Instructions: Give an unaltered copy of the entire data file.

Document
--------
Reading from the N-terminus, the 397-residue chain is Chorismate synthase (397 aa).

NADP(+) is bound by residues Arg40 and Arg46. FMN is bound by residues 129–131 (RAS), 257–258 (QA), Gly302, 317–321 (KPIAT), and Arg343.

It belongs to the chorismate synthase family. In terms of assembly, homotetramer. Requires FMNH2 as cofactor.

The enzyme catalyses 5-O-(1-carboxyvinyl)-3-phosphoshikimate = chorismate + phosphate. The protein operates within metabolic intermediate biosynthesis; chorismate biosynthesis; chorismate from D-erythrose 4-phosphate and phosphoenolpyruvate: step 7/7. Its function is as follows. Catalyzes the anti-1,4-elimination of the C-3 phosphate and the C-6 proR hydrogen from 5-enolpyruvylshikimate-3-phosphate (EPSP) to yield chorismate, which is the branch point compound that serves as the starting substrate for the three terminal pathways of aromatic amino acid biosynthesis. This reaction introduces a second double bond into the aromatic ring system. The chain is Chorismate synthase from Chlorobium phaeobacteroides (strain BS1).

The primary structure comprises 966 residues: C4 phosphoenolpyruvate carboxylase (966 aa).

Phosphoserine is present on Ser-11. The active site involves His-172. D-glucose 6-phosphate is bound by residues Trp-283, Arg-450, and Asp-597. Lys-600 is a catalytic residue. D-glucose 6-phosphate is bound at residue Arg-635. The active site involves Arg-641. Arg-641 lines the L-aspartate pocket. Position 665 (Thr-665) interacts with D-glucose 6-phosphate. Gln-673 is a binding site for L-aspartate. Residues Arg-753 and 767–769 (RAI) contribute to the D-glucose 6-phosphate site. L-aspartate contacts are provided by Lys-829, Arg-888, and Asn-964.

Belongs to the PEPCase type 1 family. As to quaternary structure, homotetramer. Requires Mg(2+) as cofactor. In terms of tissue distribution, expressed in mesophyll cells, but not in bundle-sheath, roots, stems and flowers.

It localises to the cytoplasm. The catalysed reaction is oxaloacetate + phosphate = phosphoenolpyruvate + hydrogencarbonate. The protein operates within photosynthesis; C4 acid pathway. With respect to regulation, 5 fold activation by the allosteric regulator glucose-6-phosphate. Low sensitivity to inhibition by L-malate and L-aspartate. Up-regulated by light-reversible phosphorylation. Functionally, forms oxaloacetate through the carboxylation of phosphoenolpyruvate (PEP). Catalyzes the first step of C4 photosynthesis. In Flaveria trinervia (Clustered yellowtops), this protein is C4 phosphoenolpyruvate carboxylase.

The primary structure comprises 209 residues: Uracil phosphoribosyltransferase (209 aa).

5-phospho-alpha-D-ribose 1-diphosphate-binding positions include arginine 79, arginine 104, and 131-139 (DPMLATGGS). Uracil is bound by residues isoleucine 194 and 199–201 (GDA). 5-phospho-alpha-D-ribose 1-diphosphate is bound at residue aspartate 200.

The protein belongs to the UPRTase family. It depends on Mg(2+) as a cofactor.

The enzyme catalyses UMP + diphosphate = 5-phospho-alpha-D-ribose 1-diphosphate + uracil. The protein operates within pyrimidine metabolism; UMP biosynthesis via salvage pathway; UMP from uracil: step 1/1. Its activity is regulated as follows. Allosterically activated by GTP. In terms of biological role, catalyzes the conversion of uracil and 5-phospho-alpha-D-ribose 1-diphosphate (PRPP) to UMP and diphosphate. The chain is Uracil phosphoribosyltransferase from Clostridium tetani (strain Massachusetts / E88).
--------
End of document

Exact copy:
Reading from the N-terminus, the 397-residue chain is Chorismate synthase (397 aa).

NADP(+) is bound by residues Arg40 and Arg46. FMN is bound by residues 129–131 (RAS), 257–258 (QA), Gly302, 317–321 (KPIAT), and Arg343.

It belongs to the chorismate synthase family. In terms of assembly, homotetramer. Requires FMNH2 as cofactor.

The enzyme catalyses 5-O-(1-carboxyvinyl)-3-phosphoshikimate = chorismate + phosphate. The protein operates within metabolic intermediate biosynthesis; chorismate biosynthesis; chorismate from D-erythrose 4-phosphate and phosphoenolpyruvate: step 7/7. Its function is as follows. Catalyzes the anti-1,4-elimination of the C-3 phosphate and the C-6 proR hydrogen from 5-enolpyruvylshikimate-3-phosphate (EPSP) to yield chorismate, which is the branch point compound that serves as the starting substrate for the three terminal pathways of aromatic amino acid biosynthesis. This reaction introduces a second double bond into the aromatic ring system. The chain is Chorismate synthase from Chlorobium phaeobacteroides (strain BS1).

The primary structure comprises 966 residues: C4 phosphoenolpyruvate carboxylase (966 aa).

Phosphoserine is present on Ser-11. The active site involves His-172. D-glucose 6-phosphate is bound by residues Trp-283, Arg-450, and Asp-597. Lys-600 is a catalytic residue. D-glucose 6-phosphate is bound at residue Arg-635. The active site involves Arg-641. Arg-641 lines the L-aspartate pocket. Position 665 (Thr-665) interacts with D-glucose 6-phosphate. Gln-673 is a binding site for L-aspartate. Residues Arg-753 and 767–769 (RAI) contribute to the D-glucose 6-phosphate site. L-aspartate contacts are provided by Lys-829, Arg-888, and Asn-964.

Belongs to the PEPCase type 1 family. As to quaternary structure, homotetramer. Requires Mg(2+) as cofactor. In terms of tissue distribution, expressed in mesophyll cells, but not in bundle-sheath, roots, stems and flowers.

It localises to the cytoplasm. The catalysed reaction is oxaloacetate + phosphate = phosphoenolpyruvate + hydrogencarbonate. The protein operates within photosynthesis; C4 acid pathway. With respect to regulation, 5 fold activation by the allosteric regulator glucose-6-phosphate. Low sensitivity to inhibition by L-malate and L-aspartate. Up-regulated by light-reversible phosphorylation. Functionally, forms oxaloacetate through the carboxylation of phosphoenolpyruvate (PEP). Catalyzes the first step of C4 photosynthesis. In Flaveria trinervia (Clustered yellowtops), this protein is C4 phosphoenolpyruvate carboxylase.

The primary structure comprises 209 residues: Uracil phosphoribosyltransferase (209 aa).

5-phospho-alpha-D-ribose 1-diphosphate-binding positions include arginine 79, arginine 104, and 131-139 (DPMLATGGS). Uracil is bound by residues isoleucine 194 and 199–201 (GDA). 5-phospho-alpha-D-ribose 1-diphosphate is bound at residue aspartate 200.

The protein belongs to the UPRTase family. It depends on Mg(2+) as a cofactor.

The enzyme catalyses UMP + diphosphate = 5-phospho-alpha-D-ribose 1-diphosphate + uracil. The protein operates within pyrimidine metabolism; UMP biosynthesis via salvage pathway; UMP from uracil: step 1/1. Its activity is regulated as follows. Allosterically activated by GTP. In terms of biological role, catalyzes the conversion of uracil and 5-phospho-alpha-D-ribose 1-diphosphate (PRPP) to UMP and diphosphate. The chain is Uracil phosphoribosyltransferase from Clostridium tetani (strain Massachusetts / E88).